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hide application from windows volume mixer

Jun 18, 2012 at 1:44 AM


Is there any way to hide an application, which uses wasapi loopback capture, from windows volume mixer. A more detailed description of the problem is given in the following link:

I will be glad to hear possible solutions.

Jun 18, 2012 at 9:38 AM

I'm afraid I don't know how to do this, and it may not even be possible. You could try asking a WASAPI related question on StackOverflow


Jun 27, 2012 at 2:58 AM

thanks for the reply.

Jul 24, 2012 at 4:16 PM

I don't know how to hide the application panel on the mixer, but if you just want to lock the setting, add an endpoint.AudioEndpointVolume.OnVolumeNotification callback, and change the setting back the way you want. It's not a perfect lock, but it might be good enough.

Jul 25, 2012 at 12:21 AM

Thank you for your reply. I somehow did what you explained but it was still visible and I said "whatever". I am completely over it now :)

You can imagine how much I tried from my words above I guess.

Jul 25, 2012 at 10:53 AM
Edited Jul 25, 2012 at 11:53 AM

It is a bit tricky but not impossible. Assuming you are not writing any malicious code or something to spy on people by turning on the mic or anything, here is how it could be accomplished:

1. Load a dll into explorer.exe and hook into either ShellExecute or CreateProcess. Not sure which, but one of them should work

2. Intercept when sndvol.exe is being started

3. When sndvol process is loaded and starts to accept window events, find it's window handle

4. Find a child window of type TileListView

5. Find a child window of type TileSled

6. Enumerate child windows

7. Find the window handle of the volume mixer tile of your "invisible" app

8. Set it's Visible property to false, Width to 0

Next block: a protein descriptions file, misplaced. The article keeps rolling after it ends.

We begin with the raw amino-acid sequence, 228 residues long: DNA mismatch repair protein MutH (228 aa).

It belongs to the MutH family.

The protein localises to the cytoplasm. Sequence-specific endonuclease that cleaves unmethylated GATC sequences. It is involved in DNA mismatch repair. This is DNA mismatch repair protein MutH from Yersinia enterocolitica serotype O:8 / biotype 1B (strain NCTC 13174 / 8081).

9. Slide the remaining tiles to the left to fill the gap

10. Resize & relocate the main sndvol window

11. ???

12. Profit

Jul 25, 2012 at 11:40 AM

on a second thought, I'd probably hijack mmdevapi.dll, and hide my process from the results.

Jul 26, 2012 at 1:18 AM

I think this file is what should be altered

Anyway, thank you for the suggestions but again application of these methods require more keyboard crunching then what I was actually doing. Besides there are a wide variety of audio applications that are visible in sound mixer popup, so why bother to be invisible.

Jul 26, 2012 at 8:55 AM
Edited Jul 26, 2012 at 9:56 AM

I think I didn't explain it clear enough. I posted the wine library as a starting point, however modifying mmdevapi code and replacing the entire dll would take longer to complete. I will explain it a bit later, but after a little googleing, here is what I found about how sndvol acquires a list of apps that are using sound hardware.

I think the legitimate way of getting the audio apps would be something like this (which I believe it's what sndvol.exe does. Just do a google search for IAudioSessionControl and sndvol. need to attach a debugger to see what it really does):

1. Instantiate IMMDeviceEnumerator (CoCreateInstance, declared in mmdeviceapi.h in Windows SDK)

2. Call IMMDeviceEnumerator::EnumAudioEndpoints to get a collection of IMMDevice

3. Call IMMDevice::Activate to get an instance of IAudioSessionManager2 (declared in audiopolicy.h)

4. Call IAudioSessionManager2::GetSessionEnumerator and get an IAudioSessionEnumerator

5. Call IAudioSessionEnumerator::GetCount and

6. Iterate from 0 to count and call IAudioSessionEnumerator::GetSession to get IAudioSessionControl for each session (The apps that appear in sndvol)

What we want to do is, somehow modify IAudioSessionEnumerator::GetCount so it returns (the correct value - 1) if our app is running, and modify IAudioSessionEnumerator::GetSession to not return the session of our app.

Method 1:

Like you said, you could modify Wine code to create a proxy dll which does the audio session filtering. But then you'd need to create proxy classes for the chain I mentioned above, and detour LoadLibrary method in sndvol process in order to load your own mmdevapi.dll when it starts up.

Method 2:

Alternatively, you can find the offsets of the two methods I mentioned in 5 and 6, and detour them in sndvol. Which I believe wouldn't take more than a couple hours to code using IdaPro/ollydbg & EasyHook/detours/whatevs